Sunday, May 20, 2012

>Anas melleri (Meller's Duck)

Meller's Duck

Meller's Duck
Sexes look alike. Note lack of supercilium.
Note color of speculum feathers
Conservation status
Scientific classification
Species:A. melleri
Binomial name
Anas melleri
Sclater, 1865
Distribution of the Meller's Duck
Anas platyrhynchos melleri
Meller's Duck (Anas melleri) is a species of the dabbling duck genus Anas. It is endemic to eastern Madagascar. Although a population was established on Mauritius in the mid-18th century, this is on the verge of extinction due to habitat loss and competition by feral domestic ducks. The species name of this species is after the botanist Charles James Meller, and its generic name is from the Ancient Greek for a duck.


Illustration by Joseph Wolf(1864)
The Meller's Duck resembles a large female Mallard. At 55–65 centimetres (22–26 in), it averages slightly larger than a Mallard and is at the top size for the Anas genus.However, as opposed to most mallard relatives, they lack a supercilium. The speculum feathers are green as in some of its relatives, but unlike in these, it is bordered white as in the Mallard. Its body is dark brown with narrow paler fringes to feathers on upper parts and wider fringes on lower parts. Its bill is pale grey, with dark patches at the base, and is larger than normal. Its feet and legs are orange.


Meller's Duck breeds apparently during most of the year except May-June on Madagascar, dependent on local conditions; the Mauritian population has been recorded to breed in October and November. Unlike most of their closer relatives—with the exception of the African Black Duck—, they are fiercely territorial during the breeding season; furthermore, pairs remain mated until the young are independent.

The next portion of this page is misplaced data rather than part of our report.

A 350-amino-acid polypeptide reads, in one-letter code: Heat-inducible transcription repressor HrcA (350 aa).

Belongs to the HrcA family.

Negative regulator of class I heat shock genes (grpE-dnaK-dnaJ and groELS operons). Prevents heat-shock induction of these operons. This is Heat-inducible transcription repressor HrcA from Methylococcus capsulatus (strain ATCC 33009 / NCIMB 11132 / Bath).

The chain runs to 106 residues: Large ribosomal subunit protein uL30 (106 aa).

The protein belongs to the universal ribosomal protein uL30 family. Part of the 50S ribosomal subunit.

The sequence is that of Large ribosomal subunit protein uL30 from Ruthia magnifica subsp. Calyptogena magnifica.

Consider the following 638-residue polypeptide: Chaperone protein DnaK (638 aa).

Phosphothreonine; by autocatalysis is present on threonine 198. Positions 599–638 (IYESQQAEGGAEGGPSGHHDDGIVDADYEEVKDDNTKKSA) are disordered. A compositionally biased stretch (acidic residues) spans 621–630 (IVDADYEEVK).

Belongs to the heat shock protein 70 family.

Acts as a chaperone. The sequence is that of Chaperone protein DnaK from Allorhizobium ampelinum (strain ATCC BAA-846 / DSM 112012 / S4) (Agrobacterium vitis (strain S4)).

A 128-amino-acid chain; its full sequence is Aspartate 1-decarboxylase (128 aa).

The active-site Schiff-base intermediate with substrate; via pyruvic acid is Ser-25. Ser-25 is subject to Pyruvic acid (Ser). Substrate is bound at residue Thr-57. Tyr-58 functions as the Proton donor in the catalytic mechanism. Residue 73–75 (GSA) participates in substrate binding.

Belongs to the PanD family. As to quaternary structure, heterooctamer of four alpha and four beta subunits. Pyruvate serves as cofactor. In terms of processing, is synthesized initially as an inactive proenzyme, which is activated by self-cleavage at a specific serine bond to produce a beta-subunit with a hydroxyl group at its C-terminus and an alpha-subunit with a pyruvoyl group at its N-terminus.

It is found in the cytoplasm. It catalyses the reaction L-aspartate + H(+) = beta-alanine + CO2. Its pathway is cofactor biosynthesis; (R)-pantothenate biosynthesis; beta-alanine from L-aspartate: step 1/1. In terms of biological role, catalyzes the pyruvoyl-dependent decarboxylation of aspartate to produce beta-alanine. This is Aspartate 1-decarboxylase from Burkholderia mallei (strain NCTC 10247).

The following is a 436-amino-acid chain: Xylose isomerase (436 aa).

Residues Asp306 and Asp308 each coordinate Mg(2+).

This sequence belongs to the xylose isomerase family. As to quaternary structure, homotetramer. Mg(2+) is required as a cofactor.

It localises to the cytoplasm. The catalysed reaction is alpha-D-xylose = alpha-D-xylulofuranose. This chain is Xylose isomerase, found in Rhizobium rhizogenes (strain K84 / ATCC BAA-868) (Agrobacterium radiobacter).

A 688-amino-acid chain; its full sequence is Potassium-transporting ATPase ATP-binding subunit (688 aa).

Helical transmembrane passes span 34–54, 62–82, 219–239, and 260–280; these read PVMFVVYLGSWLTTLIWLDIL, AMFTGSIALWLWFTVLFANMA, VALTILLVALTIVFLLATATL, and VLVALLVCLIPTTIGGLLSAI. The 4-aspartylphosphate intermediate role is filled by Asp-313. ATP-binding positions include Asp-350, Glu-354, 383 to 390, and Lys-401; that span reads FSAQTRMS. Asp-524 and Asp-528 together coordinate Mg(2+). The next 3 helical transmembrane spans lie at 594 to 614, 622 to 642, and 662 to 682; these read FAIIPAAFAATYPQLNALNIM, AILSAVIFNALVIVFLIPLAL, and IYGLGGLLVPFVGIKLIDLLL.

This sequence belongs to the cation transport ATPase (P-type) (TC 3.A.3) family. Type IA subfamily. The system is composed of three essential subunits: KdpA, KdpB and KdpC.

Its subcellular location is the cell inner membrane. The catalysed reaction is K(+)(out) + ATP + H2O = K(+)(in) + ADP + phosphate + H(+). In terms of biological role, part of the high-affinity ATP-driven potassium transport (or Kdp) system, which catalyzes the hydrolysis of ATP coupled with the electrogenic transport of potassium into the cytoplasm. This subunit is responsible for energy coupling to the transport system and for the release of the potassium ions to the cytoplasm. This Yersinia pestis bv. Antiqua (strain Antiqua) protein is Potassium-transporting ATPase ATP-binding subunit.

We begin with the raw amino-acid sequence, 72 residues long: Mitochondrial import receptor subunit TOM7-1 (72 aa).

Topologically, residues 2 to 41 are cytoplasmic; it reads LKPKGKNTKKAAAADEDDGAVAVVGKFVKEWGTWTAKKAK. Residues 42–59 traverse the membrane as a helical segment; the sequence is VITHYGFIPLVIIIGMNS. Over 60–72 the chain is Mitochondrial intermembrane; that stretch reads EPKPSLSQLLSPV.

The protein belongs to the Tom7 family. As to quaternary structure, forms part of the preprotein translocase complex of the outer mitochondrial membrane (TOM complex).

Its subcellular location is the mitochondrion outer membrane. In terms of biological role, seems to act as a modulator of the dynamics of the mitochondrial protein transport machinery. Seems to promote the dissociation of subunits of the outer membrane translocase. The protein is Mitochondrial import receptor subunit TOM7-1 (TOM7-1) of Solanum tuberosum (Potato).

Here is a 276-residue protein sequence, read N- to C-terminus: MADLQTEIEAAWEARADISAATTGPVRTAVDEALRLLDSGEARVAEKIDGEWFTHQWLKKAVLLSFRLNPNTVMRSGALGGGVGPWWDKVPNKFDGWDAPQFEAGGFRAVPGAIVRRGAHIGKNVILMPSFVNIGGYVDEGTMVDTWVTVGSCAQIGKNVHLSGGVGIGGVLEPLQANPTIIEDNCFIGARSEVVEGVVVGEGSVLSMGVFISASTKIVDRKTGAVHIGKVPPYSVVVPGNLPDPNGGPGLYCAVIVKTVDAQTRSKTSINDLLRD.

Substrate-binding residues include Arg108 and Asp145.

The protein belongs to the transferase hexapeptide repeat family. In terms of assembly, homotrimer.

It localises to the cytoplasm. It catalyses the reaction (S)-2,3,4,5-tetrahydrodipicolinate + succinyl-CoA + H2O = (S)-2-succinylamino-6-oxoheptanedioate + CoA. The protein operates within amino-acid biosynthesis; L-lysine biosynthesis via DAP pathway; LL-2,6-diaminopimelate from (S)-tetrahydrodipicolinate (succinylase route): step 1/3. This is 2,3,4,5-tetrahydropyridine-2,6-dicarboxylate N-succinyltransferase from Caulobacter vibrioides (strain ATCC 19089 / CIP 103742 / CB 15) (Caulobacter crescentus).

This species is listed as an endangered species by the IUCN Red List. The Lac Alaotra wetlands, where historically the largest number of these birds was to be found, have suffered habitat destruction on a large scale in the latter half of the 20th century, and local waterbird populations have declined dramatically. The Madagascar Pochard was rediscovered in 2006, though not in the Lac Alaotra area.
The conservation of this species was long hampered by its—entirely erroneous, see below—dismissal as a variant of the Mallard which deserved no special interest. Due to its drab plumage and territorial habits, this species is not very popular among aviculturalists, although it reproduces readily in captivity like most ducks if enough space and good habitat are provided. Although a captive breeding program exists (part of the European Endangered Species Programme), the species is not very often kept in zoos either; it can be more frequently seen inEurope, such as in EEP members CologneEdinburghJersey, and Zürich Zoos.


Due to the outward similarity of Meller's Duck to the female Mallard, it was commonly placed close to that species. Based on records of quasi-forced hybridization under unnatural conditions, it was even proposed to be a mere color morph of the Mallard.
Nowadays, it is regarded as one of the most distinct species in the mallard group, based on behavioural and mtDNA D-loop sequence comparisons. Its closest relatives is apparently the Yellow-billed Duck, another early divergence of the mallard clade, in which these species and the African Black Duck are basal, but the exact relationships of Meller's and the Yellow-billed Ducks to that species are fairly obscure. (The dates in these studies are probably far too recent in the face of the Early Pleistocene fossil record of mallards and the crude methodology used to arrive at the estimate.)

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